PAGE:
AUSA Paper: Retention of Space-Qualified Soldiers Critical
As the U.S. Space Force begins to take shape, it will be critical for the Army to retain the space-related capabilities it needs to perform its missions and ensure soldiers are taken care of, according to a new paper from the Association of the U.S. Army.
Authored by retired Lt. Gen. Richard Formica, “The U.S. Army and the U.S. Space Force” highlights some of the complexities that exist in standing up the new service, which was established in December under the Department of the Air Force.
The Army and each of the services must retain their capabilities to properly align roles and missions; optimize the strategic, operational and tactical readiness of the force; and take care of their people, Formica writes.
As the “largest user of space capabilities in DoD,” the Army’s capabilities that are dependent on space include major weapon systems; communications; command and control; intelligence, surveillance and reconnaissance; missile warning and missile defense; geospatial analysis; positioning, navigation and timing; and friendly force tracking, he writes.
The average brigade, he notes, has nearly 3,000 items of equipment that are space-enabled.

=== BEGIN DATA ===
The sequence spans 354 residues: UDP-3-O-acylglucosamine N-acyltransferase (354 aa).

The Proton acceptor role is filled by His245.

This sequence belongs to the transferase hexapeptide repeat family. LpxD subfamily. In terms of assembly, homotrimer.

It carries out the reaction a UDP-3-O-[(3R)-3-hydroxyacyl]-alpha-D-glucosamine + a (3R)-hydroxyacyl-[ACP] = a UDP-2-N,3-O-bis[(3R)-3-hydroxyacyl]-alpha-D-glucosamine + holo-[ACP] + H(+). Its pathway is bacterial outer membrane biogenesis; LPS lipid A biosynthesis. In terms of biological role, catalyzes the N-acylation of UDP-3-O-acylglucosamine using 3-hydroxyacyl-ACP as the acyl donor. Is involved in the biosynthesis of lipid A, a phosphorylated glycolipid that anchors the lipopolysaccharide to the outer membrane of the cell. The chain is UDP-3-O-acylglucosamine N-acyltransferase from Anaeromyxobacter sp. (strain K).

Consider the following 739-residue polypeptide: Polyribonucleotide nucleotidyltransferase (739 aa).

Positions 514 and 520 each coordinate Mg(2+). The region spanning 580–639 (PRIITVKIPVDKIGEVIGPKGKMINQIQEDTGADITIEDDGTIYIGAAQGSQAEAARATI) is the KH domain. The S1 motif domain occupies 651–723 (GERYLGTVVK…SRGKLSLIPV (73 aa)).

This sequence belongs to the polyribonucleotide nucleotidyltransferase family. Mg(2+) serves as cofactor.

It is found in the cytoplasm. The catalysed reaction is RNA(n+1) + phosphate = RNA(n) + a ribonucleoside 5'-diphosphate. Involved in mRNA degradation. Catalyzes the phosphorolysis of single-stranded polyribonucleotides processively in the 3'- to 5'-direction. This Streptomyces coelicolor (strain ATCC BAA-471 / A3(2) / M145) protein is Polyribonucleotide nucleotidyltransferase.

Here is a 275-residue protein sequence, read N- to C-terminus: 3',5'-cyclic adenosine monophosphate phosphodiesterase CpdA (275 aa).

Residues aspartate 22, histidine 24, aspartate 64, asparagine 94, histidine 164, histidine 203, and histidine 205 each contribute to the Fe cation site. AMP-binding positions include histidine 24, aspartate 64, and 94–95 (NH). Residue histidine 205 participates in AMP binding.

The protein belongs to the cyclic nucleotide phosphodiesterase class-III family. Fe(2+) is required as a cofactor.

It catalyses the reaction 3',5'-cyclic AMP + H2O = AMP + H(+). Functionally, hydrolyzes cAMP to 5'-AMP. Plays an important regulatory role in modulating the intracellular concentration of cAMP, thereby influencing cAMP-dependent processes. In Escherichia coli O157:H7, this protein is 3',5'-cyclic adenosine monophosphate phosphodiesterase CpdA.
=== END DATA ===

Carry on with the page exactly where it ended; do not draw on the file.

Pointing to the “people first” priority established by Army Chief of Staff Gen. James McConville, Formica writes that this philosophy “should guide the transfer of soldiers to the USSF, caring for soldiers and families today and ensuring the long-term viability of the force for tomorrow.”
He added that the Army’s retention of the right mix of experienced, space-qualified soldiers to perform essential space-related functions is as important to the Army as it is to the Space Force.
Formica’s final assignment before retiring in 2013 was commander of Army Space and Missile Defense Command and U.S. Strategic Command’s Joint Functional Component Command for Integrated Missile Defense.
The paper is part of AUSA’s Spotlight series, and it’s available here.